In the concluding section of the book Greg Boyd and Phil Ryken (Theologian/Pastors) address the following issues raised by the other essayists by answering the following six questions: Does Adam’s existence or nonexistence (1) affect the rest of the Christian faith and those doctrines Christians have historically affirmed throughout the centuries? (2) shape a Christian worldview, especially the biblical story line from creation, fall, and redemption, to new creation? (3) have an impact on the gospel, or how the gospel is preached and applied, specifically in church? (4) have influence on how we live the Christian life and ‘do church’ as the body of Christ? (5) make a difference in our evangelical witness to a watching world? and (6) What is at stake in this debate for evangelicals in the church today?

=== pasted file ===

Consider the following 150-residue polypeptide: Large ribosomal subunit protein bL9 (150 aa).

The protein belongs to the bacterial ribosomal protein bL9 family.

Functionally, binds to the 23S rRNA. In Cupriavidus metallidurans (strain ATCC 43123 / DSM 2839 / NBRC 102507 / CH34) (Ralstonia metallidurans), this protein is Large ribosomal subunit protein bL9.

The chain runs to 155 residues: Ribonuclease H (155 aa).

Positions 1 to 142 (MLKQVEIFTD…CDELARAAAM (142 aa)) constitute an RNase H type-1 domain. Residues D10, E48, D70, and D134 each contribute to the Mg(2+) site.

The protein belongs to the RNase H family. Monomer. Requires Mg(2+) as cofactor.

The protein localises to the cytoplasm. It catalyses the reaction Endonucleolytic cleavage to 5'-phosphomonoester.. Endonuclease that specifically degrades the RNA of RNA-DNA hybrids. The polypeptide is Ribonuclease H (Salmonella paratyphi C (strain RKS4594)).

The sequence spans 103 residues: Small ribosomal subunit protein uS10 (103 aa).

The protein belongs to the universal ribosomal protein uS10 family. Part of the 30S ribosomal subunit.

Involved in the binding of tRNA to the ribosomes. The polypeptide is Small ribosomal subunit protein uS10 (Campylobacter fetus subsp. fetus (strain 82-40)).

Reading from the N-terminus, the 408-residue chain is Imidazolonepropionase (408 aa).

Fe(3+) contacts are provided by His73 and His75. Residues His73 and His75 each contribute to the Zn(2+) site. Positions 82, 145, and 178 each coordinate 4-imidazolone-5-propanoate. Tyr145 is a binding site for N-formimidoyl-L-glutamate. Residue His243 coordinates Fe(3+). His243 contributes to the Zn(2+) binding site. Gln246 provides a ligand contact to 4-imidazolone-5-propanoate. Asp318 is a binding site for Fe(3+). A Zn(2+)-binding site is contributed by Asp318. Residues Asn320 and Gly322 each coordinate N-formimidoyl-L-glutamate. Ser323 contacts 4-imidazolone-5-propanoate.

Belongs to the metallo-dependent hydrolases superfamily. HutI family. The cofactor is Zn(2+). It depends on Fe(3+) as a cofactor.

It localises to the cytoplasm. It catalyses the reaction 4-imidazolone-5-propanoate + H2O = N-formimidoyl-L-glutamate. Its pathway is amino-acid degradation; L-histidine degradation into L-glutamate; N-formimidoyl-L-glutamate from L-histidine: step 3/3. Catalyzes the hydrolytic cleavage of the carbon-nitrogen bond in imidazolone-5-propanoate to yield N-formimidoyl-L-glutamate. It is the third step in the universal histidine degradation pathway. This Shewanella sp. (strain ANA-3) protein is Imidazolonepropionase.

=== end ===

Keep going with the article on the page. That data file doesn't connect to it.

Of the four views presented I found myself in the most agreement with Barrick, followed by Collins, then Walton, and lastly by Lamoureux. I think that Barrick’s essay was the easiest to read because it was the essay that took the passages of Genesis at face value – literally. The other three essayists seemed to have to do a lot of hermeneutical gymnastics to make their views work. This is a complicated issue. I appreciated the grace reflected by Lamoureux, Collins, and Walton in particular. Barrick came across more defensive and dogmatic than the other three. At the end of the day, this book deserves a wide reading. It shows the immense complexities of hermeneutics, science, theology, history, and inerrancy. I appreciated what each writer taught me – I gained new knowledge and insights on all five of these topics. I had many questions answered, and yet still have many unanswered questions. My hope is that this book will continue to spark theologians and scientists to work together in the pursuit of truth. I am grateful for the time invested by all the contributors and heartily recommend this book. It is a challenging read, but well-worth the effort.